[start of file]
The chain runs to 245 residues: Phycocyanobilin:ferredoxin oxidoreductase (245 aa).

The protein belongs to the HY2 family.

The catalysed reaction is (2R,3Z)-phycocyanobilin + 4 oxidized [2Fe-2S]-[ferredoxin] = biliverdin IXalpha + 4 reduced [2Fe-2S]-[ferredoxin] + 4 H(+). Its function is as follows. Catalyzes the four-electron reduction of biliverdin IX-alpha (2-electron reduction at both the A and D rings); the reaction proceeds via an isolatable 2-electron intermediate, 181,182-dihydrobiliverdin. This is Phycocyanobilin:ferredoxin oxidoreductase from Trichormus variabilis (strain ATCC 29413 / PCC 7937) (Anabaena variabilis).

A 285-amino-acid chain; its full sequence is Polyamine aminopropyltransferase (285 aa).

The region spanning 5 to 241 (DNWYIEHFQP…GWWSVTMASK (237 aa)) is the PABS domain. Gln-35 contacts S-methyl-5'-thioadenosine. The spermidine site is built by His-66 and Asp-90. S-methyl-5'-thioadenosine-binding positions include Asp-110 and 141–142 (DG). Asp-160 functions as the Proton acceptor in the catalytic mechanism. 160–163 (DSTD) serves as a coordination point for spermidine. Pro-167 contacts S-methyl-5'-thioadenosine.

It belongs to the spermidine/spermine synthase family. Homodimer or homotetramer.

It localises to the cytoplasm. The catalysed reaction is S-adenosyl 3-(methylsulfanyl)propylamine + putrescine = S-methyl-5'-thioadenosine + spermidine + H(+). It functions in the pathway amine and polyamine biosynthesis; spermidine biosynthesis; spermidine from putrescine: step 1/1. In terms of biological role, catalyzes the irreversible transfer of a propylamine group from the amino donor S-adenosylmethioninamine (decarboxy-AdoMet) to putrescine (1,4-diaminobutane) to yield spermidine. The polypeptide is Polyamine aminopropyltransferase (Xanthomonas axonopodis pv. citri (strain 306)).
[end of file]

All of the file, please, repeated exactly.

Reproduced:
The chain runs to 245 residues: Phycocyanobilin:ferredoxin oxidoreductase (245 aa).

The protein belongs to the HY2 family.

The catalysed reaction is (2R,3Z)-phycocyanobilin + 4 oxidized [2Fe-2S]-[ferredoxin] = biliverdin IXalpha + 4 reduced [2Fe-2S]-[ferredoxin] + 4 H(+). Its function is as follows. Catalyzes the four-electron reduction of biliverdin IX-alpha (2-electron reduction at both the A and D rings); the reaction proceeds via an isolatable 2-electron intermediate, 181,182-dihydrobiliverdin. This is Phycocyanobilin:ferredoxin oxidoreductase from Trichormus variabilis (strain ATCC 29413 / PCC 7937) (Anabaena variabilis).

A 285-amino-acid chain; its full sequence is Polyamine aminopropyltransferase (285 aa).

The region spanning 5 to 241 (DNWYIEHFQP…GWWSVTMASK (237 aa)) is the PABS domain. Gln-35 contacts S-methyl-5'-thioadenosine. The spermidine site is built by His-66 and Asp-90. S-methyl-5'-thioadenosine-binding positions include Asp-110 and 141–142 (DG). Asp-160 functions as the Proton acceptor in the catalytic mechanism. 160–163 (DSTD) serves as a coordination point for spermidine. Pro-167 contacts S-methyl-5'-thioadenosine.

It belongs to the spermidine/spermine synthase family. Homodimer or homotetramer.

It localises to the cytoplasm. The catalysed reaction is S-adenosyl 3-(methylsulfanyl)propylamine + putrescine = S-methyl-5'-thioadenosine + spermidine + H(+). It functions in the pathway amine and polyamine biosynthesis; spermidine biosynthesis; spermidine from putrescine: step 1/1. In terms of biological role, catalyzes the irreversible transfer of a propylamine group from the amino donor S-adenosylmethioninamine (decarboxy-AdoMet) to putrescine (1,4-diaminobutane) to yield spermidine. The polypeptide is Polyamine aminopropyltransferase (Xanthomonas axonopodis pv. citri (strain 306)).